Minnesota Prairie Roots

Writing and photography by Audrey Kletscher Helbling

Documentary focuses on missionaries’ life-saving roles in Nigerian civil war of 1966 January 27, 2017

My father, Elvern Kletscher, on the left with two of his soldier buddies in Korea.

My father, Elvern Kletscher, on the left with two of his soldier buddies in Korea.

I’VE EXPERIENCED WAR. Not first hand, but through the words of my soldier father who fought on the front lines during the Korean War. And through photos he took. Through textbooks, too, and the stories of veterans and immigrants. And in memorials I’ve visited, poems I’ve read, songs I’ve heard.

"The Disturbances" is told in both book and film.

“The Disturbances” is told in both book and film.

Now I have an opportunity to learn more about a civil war—one in Nigeria in 1966—through “The Disturbances,” a feature-length documentary. The film is screening at 2 p.m. Sunday, January 29, at Redeemer Lutheran Church, 1054 Truman Avenue, Owatonna.

Missionary children at ELM House (Evangelical Lutheran Mission House) in Nigeria. Missionary children lived in the hostel so they could attend boarding school in Jos, Nigeria. The Rev. Paul and Margaret Griebel served as houseparents. Three of their children, including Kirk, are pictured in this group photo.

Missionary children at ELM House (Evangelical Lutheran Mission House). Missionary children lived in the hostel so they could attend boarding school in Jos, Nigeria. The Rev. Paul and Margaret Griebel served as houseparents. Three of their sons, including Kirk, are pictured in this group photo. He is in the front row, third in from the right. Carl Eisman (tall man in the back) is featured prominently in the film. He taught at the boarding school.

What brings a film like this to southern Minnesota? The answer, in short, is the pastor of Redeemer, the Rev. Kirk Griebel. He moved, as a second grader, from Minnesota to Nigeria with his missionary father and family in February 1966. They stayed until June 1969, took a furlough and then returned for two more years, leaving in 1972. The Griebels and other Christian missionaries found themselves caught in the middle of violent tribal atrocities. “The Disturbances” is their story—the story of how missionaries and Nigerian pastors saved lives.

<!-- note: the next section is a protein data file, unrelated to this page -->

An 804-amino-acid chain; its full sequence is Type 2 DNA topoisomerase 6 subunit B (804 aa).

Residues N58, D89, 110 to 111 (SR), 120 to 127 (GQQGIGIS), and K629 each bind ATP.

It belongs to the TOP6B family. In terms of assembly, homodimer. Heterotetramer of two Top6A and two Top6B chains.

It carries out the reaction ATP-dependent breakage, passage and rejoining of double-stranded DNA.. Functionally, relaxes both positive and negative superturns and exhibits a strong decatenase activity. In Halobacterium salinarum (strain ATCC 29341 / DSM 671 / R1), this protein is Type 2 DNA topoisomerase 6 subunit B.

Back then, missionaries did not openly discuss the situation. Now they are, in this documentary produced by the Baptist Center for Ethics. The stories of missionaries from various denominations, including those of the Rev. Paul and Margaret Griebel of the Lutheran Church Missouri Synod, are included.

I look forward to learning more about these brave souls who stretched their missionary skills beyond preaching, teaching, training and serving to acts of heroism that saved lives.

Kirk Griebel with his parents, the Rev. Paul and Margaret Griebel, on his Confirmation Day in 1972. The family left Nigeria shortly thereafter.

Kirk Griebel with his parents, the Rev. Paul and Margaret Griebel, on his Confirmation Day in 1972. The family left Nigeria shortly thereafter.

The Rev. Kirk Griebel plans to share memories of his experiences from that time in Nigeria. He was only eight years old when war erupted, but remembers a mob of men with clubs and machetes as the violence unfolded, according to a January 15 interview with “Faith of Steele.” I expect I will learn more about my pastor-friend who holds a strong interest in social issues. I surmise his experiences and observations in Nigeria helped shape his willingness to publicly tackle and participate in issues beyond simply preaching from the pulpit. War changes people.

Redeemer Lutheran Church, Owatonna. Minnesota Prairie Roots file photo 2016.

Sunday’s screening is at Redeemer Lutheran Church, Owatonna. Minnesota Prairie Roots file photo 2016.

FYI: Please consider attending this free screening of “The Disturbances.” I always appreciate opportunities like this to learn and then relate what I learn to my life.

© Copyright 2017 Audrey Kletscher Helbling
Photos from Nigeria are courtesy of the Rev. Kirk Griebel.

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6 Responses to “Documentary focuses on missionaries’ life-saving roles in Nigerian civil war of 1966”

  1. Beth Ann Says:

    Sounds like a very interesting event. I had no idea that missionaries played a role in this and would be right there with you at the event if I was there. I hope it is well attended.

  2. Almost Iowa Says:

    I worked with a woman at the American Lutheran Church headquarters in Minneapolis whose parents were missionaries in the Cameroons back in the 1960’s. They sent her to school in Nigeria just in time for the civil war. She told us, she spent two years crawling around on the floor of a hospital to avoid snipers and stitching up war victims. Most of them suffered machete wounds.

    • Thanks for adding this personal piece of history. You’re right about the machete wounds. That’s what I heard during the documentary yesterday. I’m currently writing a post about what I saw in the film and my reaction.


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